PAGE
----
Evolution of a B.C. trilogy

“Brett Grubisic’s (left) River Bend Trilogy novels are set in a fictional town on the Fraser River, based on Mission, B.C. where he grew up. Here, we learn other ways the titles are linked.” FULL STORY

Morton joins Musgamagw

August 17th, 2016

“Who decided that wild salmon would go the way of the buffalo?” – Alexandra Morton

It is not yet illegal to protect our planet, says Alexandra Morton.


As an independent biologist, Morton, one of B.C.’s most vital authors, has accepted support from Paul Watson’s Sea Shepherd Conservation Society for Operation Virus Hunter and recently witnessed an eviction notice proferred by a West Coast First Nation to a Japanese/Norwegian consortium.

The joint venture with Sea Shepherd has been envisioned to track farm salmon viruses and audit the salmon farms along Canada’s biggest wild salmon migration route. Investigative voyages will be undertaken aboard Sea Shepherd’s research vessel the R/V Martin Sheen.

Morton, Alexandra & MV-Martin-SheenIn 2015, Alexandra Morton won a Federal Court case that prohibits the transfer of PRV-infected farmed salmon into marine net pens unless the salmon farmers have ministerial permission. Her work will help to show if this legal decision is being followed. She will be joined by First Nations leaders and journalists.

In early August, Morton participated in a gathering at the Big House in Tsaxis (Fort Rupert) when the crew of the Sea Shepherd were dressed in regalia and honoured by Hereditary Chiefs Paul Willie and his sons Charles and Stephan. People and hereditary chiefs joined in dancing with the crew, as a symbol of solidarity.

According to Morton’s research, up to eighty percent of farmed salmon in BC appear to be infected with piscine reovirus (PRV).

“This is a dirty industry,” she says. “It pours all of its waste into the biggest wild salmon migration routes in Canada, one of the last great fisheries left on earth. Who decided that wild salmon would go the way of the buffalo? Who made that decision?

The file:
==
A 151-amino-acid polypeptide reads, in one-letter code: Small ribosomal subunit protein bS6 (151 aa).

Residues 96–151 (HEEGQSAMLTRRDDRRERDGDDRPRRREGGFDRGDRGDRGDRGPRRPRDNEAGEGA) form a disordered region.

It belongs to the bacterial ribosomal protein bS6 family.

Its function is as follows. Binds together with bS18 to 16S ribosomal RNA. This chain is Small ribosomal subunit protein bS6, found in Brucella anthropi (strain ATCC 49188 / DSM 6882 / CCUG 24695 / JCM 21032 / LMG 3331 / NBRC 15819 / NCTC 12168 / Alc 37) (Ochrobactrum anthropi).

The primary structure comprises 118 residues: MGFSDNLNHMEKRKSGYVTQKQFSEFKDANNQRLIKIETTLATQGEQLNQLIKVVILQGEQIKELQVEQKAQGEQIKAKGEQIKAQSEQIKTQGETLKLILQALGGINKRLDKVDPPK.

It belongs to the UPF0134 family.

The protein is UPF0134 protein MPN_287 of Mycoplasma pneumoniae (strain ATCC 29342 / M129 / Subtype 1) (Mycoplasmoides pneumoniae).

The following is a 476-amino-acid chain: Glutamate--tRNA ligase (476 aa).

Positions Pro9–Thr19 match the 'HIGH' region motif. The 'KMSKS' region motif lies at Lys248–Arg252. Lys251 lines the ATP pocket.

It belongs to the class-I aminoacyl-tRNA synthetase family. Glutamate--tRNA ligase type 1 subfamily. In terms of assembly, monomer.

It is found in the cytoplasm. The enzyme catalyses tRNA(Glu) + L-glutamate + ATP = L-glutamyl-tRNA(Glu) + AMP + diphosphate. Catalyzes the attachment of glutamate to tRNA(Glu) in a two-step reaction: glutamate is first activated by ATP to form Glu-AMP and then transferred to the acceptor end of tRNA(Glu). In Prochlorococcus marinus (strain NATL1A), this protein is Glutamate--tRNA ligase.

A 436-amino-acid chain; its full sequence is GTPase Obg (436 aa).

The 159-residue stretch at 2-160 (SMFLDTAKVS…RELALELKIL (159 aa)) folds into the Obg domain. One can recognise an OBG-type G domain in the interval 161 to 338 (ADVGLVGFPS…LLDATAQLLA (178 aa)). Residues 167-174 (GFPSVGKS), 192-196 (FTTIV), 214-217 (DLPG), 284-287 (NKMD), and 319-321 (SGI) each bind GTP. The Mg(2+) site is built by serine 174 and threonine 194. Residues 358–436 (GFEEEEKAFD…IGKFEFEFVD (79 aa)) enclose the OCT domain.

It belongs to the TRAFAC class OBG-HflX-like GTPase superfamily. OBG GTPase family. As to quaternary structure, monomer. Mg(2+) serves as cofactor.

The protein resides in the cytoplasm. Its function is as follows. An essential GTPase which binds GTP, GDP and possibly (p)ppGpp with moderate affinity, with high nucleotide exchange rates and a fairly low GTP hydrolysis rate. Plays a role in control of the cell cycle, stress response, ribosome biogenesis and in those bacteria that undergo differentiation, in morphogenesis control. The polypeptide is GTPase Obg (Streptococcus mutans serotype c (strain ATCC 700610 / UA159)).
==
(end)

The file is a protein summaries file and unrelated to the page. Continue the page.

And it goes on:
“Everyone knew that bringing Atlantic Salmon into British Columbia was a bad idea. Scientists and the Ministry of Environment and the DFO fought hard, they called it Russian Roulette. We’re playing Russian Roulette with the wild salmon.

“The director-general of DFO science, Pacific Region, Pat Chamut, said we would be guaranteed to get an exotic virus, probably one that we had never even heard, if we kept importing Atlantic salmon. The people who were trying to stop Atlantic salmon from coming into B.C. said ‘Men in suits showed up, and it was decided.’

“I have been studying viruses in farmed and wild salmon for the last five years and 95% of the salmon in supermarkets are infected with the piscine reovirus, which is a virus that is associated with a disease that damages the hearts of salmon.

Morton, Alexandra with camera

Alexandra Morton

“So, a wild salmon with a damaged heart is a dead salmon. What I see today in the management in the salmon-farming industry is corruption and fraud. For our government, the Canadian Liberal government, granted this industry long-term licenses. That benefits shareholders in Norway and Europe; it doesn’t benefit the people of this coast.

“So, how do we get rid of this industry? How do we move on? You have to be visible to government. You have to stand alongside all of us who are fighting this. We can do this. Governments will change their minds if enough people say no.

“Places on earth that still make clean water, air and food have to be protected. Covenants need to be put on them. Otherwise our children are simply not going to survive. Wild salmon feed the trees, they make the oxygen we breathe. They’ve built cultures, they built the soil of this province.

“We can fix this. It is not yet illegal to protect life on earth.”

The Musgamagw Dzawada’enuxw First Nations are a group of four tribes whose traditional territory in the Broughton Archipelago current contains approximately one-third of the B.C. salmon farming industry despite 29 years of opposition to that industry.  According to Musgamagw Dzawada’enuxw, the salmon farming industry does not have permission to operate in their territory.

Consequently, on August 15, 2016, three Traditional Leaders served an eviction notice to Cermaq/Mitsubishi fish farms, accompanied by Alexandra Morton. [See cover story photo] They read an eviction notice to the fish farm staff after being advised they were not allowed to stand on the floating fish farm premises.

According to Morton, last spring up to 40% of the young salmon leaving their territory were killed by sea lice from Cermaq and Marine Harvest salmon farms. Hence the Norwegian/Japanese salmon farming operation was told to vacate their territory.

There is documentary footage on Facebook.

Musgamagw Dzawada’enuxw Cleansing Our Waters

Also on Youtube.

https://youtu.be/9WgWotb97Lk

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